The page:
Although Alex and I tried to brush off the locked canisters, it sent Per into a fierce depression. He sat slumped by the controls in a furious silence, speaking only when we asked him a direct question.

We flew serenely for the rest of the day. The views over the Atlas Mountains were exhilarating, their jagged peaks capped with snow, gleaming up at us in the glorious sunshine. The capsule was cramped, full of supplies to last us eighteen days. However, locking off the connectors was not the only thing we'd forgotten to do. We'd also neglected to pack any lavatory paper, so we had to wait to receive faxes before we could go down the tiny spiral staircase to the loo. And my Moroccan stomach was in need of a lot of faxes. Per maintained his glowering silence, but Alex and I were just grateful that we knew then rather than finding ... --Ce texte fait référence à une édition épuisée ou non disponible de ce titre.

Revue de presse

“Richard is good-looking and very smart, which is sexy to start with. He also makes a billion dollars before breakfast—and still knows how to have fun."
-- Ivana Trump
“Few people in contemporary business are as colorful, shrewd, and irreverent, and probably no one’s nearly as much fun to be around. . . . Branson embodies America’s cherished mythology of the iconoclastic, swashbuckling entrepreneur."
-- GQ
“Branson wears his fame and money exceedingly well: no necktie, no chauffeur, no snooty clubs. . . . What continues to set Branson apart is the unique -- and, to some, baffling -- nature of his ambition. . . . He isn’t interested in power in the usual sense of influencing other people. . . . Boiled down to its singular essence, Richard Branson just wants to have fun.”
-- Newsweek
“Branson, a self-described ‘adventure capitalist,’ is a business-creation engine who was clearly born in the wrong place. . . . Those business instincts are matched by an ability to motivate people who work for him. And who wouldn’t want to -- Branson seems hell-bent on making sure that everybody, but everybody, is having as much fun as he is.”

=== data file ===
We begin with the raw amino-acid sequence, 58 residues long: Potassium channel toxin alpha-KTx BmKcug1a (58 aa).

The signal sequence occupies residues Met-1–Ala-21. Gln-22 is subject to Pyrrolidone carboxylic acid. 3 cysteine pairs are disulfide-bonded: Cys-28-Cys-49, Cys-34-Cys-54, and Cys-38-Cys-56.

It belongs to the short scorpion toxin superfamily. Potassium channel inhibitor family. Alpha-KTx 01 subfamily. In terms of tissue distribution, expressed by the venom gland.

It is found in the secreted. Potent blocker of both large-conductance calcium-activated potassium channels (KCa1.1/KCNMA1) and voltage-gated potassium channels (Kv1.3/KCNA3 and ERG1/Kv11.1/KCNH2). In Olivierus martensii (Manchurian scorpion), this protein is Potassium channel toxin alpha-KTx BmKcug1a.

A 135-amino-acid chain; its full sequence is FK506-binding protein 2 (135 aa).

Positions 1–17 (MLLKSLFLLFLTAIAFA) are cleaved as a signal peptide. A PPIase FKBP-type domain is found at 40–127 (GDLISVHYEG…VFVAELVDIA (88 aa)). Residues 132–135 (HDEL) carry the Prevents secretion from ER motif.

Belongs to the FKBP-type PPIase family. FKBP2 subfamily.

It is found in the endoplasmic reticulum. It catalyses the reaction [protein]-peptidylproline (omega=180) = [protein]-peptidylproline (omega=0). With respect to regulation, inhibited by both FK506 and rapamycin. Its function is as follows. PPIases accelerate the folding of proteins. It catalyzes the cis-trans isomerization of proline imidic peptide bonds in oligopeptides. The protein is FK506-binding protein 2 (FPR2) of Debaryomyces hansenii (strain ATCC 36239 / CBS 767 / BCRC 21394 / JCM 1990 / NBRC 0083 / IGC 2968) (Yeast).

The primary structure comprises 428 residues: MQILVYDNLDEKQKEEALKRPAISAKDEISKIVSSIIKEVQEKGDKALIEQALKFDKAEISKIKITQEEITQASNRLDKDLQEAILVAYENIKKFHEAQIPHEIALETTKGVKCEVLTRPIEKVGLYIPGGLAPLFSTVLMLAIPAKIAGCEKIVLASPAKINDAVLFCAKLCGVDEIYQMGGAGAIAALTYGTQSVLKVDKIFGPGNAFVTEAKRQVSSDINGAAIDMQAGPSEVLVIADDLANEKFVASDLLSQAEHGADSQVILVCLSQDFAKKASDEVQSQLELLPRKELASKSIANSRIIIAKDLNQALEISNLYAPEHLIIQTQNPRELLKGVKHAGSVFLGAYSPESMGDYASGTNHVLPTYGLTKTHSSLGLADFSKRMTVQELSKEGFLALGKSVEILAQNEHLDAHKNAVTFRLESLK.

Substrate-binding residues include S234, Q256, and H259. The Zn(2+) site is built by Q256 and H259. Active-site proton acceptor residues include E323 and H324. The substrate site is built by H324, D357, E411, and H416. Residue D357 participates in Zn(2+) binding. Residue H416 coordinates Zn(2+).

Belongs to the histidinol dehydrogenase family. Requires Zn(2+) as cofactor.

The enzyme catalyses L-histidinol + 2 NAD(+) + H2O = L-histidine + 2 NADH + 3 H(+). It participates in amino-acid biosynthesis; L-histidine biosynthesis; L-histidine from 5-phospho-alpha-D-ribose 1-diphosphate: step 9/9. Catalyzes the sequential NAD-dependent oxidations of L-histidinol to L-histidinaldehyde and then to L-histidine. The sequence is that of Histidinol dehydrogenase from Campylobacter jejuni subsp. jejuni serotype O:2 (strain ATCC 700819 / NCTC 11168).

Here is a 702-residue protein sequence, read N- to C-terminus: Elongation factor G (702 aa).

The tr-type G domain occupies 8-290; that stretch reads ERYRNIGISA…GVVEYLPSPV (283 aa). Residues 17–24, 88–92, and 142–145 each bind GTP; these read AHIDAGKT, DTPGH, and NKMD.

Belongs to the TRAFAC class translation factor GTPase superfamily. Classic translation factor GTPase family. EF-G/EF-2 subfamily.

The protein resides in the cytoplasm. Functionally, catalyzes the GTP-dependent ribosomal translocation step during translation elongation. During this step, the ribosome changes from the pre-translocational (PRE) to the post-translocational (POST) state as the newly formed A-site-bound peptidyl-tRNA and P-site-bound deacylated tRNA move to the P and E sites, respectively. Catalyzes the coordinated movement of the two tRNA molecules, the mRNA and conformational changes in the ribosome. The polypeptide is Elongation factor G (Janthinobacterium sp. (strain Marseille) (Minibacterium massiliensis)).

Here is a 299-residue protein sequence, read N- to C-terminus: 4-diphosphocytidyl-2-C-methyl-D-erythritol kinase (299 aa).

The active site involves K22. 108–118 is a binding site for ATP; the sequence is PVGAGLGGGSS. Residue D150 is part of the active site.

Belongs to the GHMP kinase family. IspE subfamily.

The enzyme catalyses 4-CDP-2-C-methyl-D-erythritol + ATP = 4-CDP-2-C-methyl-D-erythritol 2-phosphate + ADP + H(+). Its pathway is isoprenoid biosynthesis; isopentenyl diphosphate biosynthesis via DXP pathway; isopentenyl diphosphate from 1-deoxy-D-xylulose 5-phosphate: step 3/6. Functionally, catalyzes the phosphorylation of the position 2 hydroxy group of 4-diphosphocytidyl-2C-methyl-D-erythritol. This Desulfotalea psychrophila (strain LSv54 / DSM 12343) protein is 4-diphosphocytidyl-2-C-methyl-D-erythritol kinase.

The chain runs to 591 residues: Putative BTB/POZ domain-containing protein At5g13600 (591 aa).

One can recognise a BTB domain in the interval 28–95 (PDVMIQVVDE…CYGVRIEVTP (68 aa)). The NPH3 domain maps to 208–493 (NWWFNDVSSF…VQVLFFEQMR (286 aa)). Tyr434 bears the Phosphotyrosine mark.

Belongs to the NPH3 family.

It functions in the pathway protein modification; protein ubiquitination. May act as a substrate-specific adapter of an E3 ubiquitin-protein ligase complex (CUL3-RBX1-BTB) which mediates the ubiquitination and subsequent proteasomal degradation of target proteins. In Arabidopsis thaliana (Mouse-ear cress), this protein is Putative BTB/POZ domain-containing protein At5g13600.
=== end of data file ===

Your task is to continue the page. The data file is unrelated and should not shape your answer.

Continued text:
-- Time
“Richard Branson . . . is dressed to the nines: in a $10,000 white silk bridal gown with a traditional veil and train and acres of lace. . . . Branson is expected to do the unexpected, even the bizarre -- anything to publicize his latest venture. . . . The fact is, Branson’s widely reported stunts seem almost staid compared to the unconventional way he manages his burgeoning empire.”
-- Forbes ASAP --Ce texte fait référence à une édition épuisée ou non disponible de ce titre.


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Détails sur le produit

  • Broché: 608 pages
  • Editeur : Virgin Books (7 mai 2009)
  • Langue : Anglais
  • ISBN-10: 0812967143
  • ISBN-13: 978-0812967142
  • ASIN: 0753519550
  • Dimensions du produit: 13 x 4,2 x 19,9 cm
  • Moyenne des commentaires client : 5.0 étoiles sur 5  Voir tous les commentaires (2 commentaires client)
  • Classement des meilleures ventes d'Amazon: 10.405 en Livres anglais et étrangers (Voir les 100 premiers en Livres anglais et étrangers)
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3 internautes sur 3 ont trouvé ce commentaire utile  Par W. NADEGE sur 2 septembre 2007
Format: Broché
J'ai adore ce livre ! Sir Richard Branson a fait son autiobiographie a son image: rafraichissante. Je n'aime normalement pas les autiobiographies car je les trouve un peu ennuyantes mais alors celle-la c'est totalement different, elle est amusante !!! Sir Richard Branson est tellement divertissant de la maniere qu'il explique les choses. Et quelle vie il a eu et a - c'est impressionnant de voir / comprendre comment il est arrive a faire ce que Virgin est maintenant - un entrepeneur hors-pair !!! Je le conseille vivement - de bonnes lecons a apprendre...
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1 internautes sur 1 ont trouvé ce commentaire utile  Par M. Zahabu sur 19 juillet 2011
Format: Broché
Quel récit captivant de Sir Richard Branson! Il a su avec simplicité relater toute sa vie, surtout celle de la naissance de Virgin à nos jours. J'ai pu comprendre qui il est et pourquoi il me semblait être arrogant parfois. En fait, c'est un homme qui est habité par sa vision et rien ne l'arrête. Je recommande ce livre à tous ceux qui veulent en savoir un peu plus sur cette marque. Il encouragera aussi ceux qui veulent se "jeter à l'eau" (c'est l'occasion de le dire). Bonne lecture!
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Amazon.com: 139 commentaires
64 internautes sur 65 ont trouvé ce commentaire utile